Appellant further complains of the failure to give his tendered instruction 7, which reads:"Where there is no knowledge, actual or constructive, of the danger or peril on the part of a plaintiff, he cannot be charged with contributory negligence."
This instruction fails to deal with the plaintiff's duty to use reasonable care to discover danger or peril for himself and therefore was correctly refused.
Appellant next contends error in the giving of defendant's instruction 1. The instruction and the objection thereto, read:INSTRUCTION: "You are instructed that in determining whether the defendant, Alhom, was negligent in the way they shipped the doors you may consider whether a reasonably prudent manufacturer and shipper in the position of the defendant under the same or similar circumstances would have done what the defendant, Alhom, did. Mr. Booher may not recover against the defendant for negligence in the method of shipping which was used unless he proves by a preponderance of the evidence that the defendant failed to do what a reasonably prudent manufacturer and shipper would have done in placing and positioning the doors under the same or similar circumstances." (Our emphasis.) OBJECTION "The plaintiff will object to the giving of defendant's Instruction No. 1, in that it is misleading. That it is leading the jurors to believe that this is the only allegation of negligence upon which the plaintiff can recover. There is more in the evidence than the fact that there may have just been negligence shiping [sic] in the of the doors."
Appellant argues that the above instruction "gave the jury the impression that so long as Defendant-Appellee used the manner of shipping used by other manufacturers, that this would not be considered negligent." This is obviously not what the instruction says. It is framed in terms of the "reasonably prudent manufacturer and shipper" and correctly states the law as it applies to this case.
Appellant further maintains that the instruction was erroneous because it led the jury to "believe that if the plaintiff did not prove that the doors were improperly shipped, the plaintiff could not recover."
This argument must fail because the instructions as a whole, some of them tendered by the plaintiff, informed the jury of several alternative theories of negligence, under which Booher could recover.
Appellant also complains of defendant's instruction 7, which with the objection thereto, reads:INSTRUCTION: "The mere fact that Mr. Booher was asked to come upon the truck to assist, if you so find, does not in itself, make the defendant negligent. The burden rests upon Mr. Booher to prove that the defendant had failed to exercise reasonable care in loading or unloading the truck and that Mr. Booher was injured because of such lack of reasonable care." OBJECTION: "The plaintiff would object to Instruction No. 7 in that again it is misleading, having the jury to believe that this is the only allegation of negligence or the only allegation upon which the plaintiff can recover and it would be a question of fact to the jury as to whether or not this would be negligence."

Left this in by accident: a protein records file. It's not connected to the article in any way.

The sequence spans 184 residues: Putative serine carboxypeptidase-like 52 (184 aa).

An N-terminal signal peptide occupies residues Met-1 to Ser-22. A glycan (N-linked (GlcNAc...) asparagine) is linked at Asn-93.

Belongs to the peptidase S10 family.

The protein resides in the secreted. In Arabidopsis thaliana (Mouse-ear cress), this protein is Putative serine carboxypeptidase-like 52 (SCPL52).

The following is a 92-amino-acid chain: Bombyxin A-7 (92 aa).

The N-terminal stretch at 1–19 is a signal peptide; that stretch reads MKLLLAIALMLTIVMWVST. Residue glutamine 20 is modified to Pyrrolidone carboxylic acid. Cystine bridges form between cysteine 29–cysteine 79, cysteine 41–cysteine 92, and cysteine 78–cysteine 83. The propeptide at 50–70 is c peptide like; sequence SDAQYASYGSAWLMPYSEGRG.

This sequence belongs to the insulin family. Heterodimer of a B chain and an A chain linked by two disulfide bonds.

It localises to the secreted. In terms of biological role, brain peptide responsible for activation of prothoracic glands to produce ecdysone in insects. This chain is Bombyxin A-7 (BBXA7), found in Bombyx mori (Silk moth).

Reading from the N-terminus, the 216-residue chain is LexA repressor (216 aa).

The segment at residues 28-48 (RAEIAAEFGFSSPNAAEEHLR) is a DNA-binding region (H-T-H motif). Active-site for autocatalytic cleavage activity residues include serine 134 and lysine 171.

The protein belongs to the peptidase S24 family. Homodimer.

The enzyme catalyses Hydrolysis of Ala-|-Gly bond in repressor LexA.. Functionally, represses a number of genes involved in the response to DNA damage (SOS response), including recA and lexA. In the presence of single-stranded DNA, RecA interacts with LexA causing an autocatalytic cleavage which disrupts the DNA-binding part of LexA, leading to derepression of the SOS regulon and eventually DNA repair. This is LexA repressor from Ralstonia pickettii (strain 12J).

*847 Appellant argues that this instruction leads the jury to believe that this is the only allegation of negligence on the part of Alhom. He also argues that the instruction is misleading.
This instruction did no more than place the burden of proving negligence on the plaintiff. It is an accurate statement of the law.
Appellee's instruction 1, supra, deals with negligence as applied to the manner of shipping. Appellee's instruction 7 deals with negligence as applied to loading and unloading. We cannot fathom appellant's argument that each of these suggest a sole and exclusive theory of negligence, when it is patent that each instruction deals with a separate and distinct theory.
Appellant next maintains error in the giving of defendant's instruction 2, which together with the objection thereto, reads:INSTRUCTION: "If you find from a preponderance of the evidence that Mr. Booher failed to make such efforts to escape from the falling doors as a reasonable prudent person in his position would have made, and that instead he tried to hold the doors up when a reasonably prudent person in his position would not have done so, then you may find he was negligent. If you further find from a preponderance of the evidence that such negligence proximately contributed to his injuries, then your verdict may be in favor of the defendant." OBJECTION: "The plaintiff would object to Instruction No. 2 tendered by the Defendants for the further reason that Instruction 2 is misleading. That this goes beyond the scope of the evidence in that there was no opportunity shown for the defendant [sic] to have the opportunity to escape the falling doors."
Appellant argues that this instruction interjected an element into the case upon which there was no evidence. In fact, there was testimony that there was empty space between the doors and the side of the truck. Booher also testified that approximately three seconds elapsed after Reigenour took the second door out and before the doors fell on him. He further testified that he attempted to hold the doors, after they started falling.
The jury could have drawn an inference that he had an opportunity to extricate himself from the danger and failed to do so. There was no error in giving this instruction.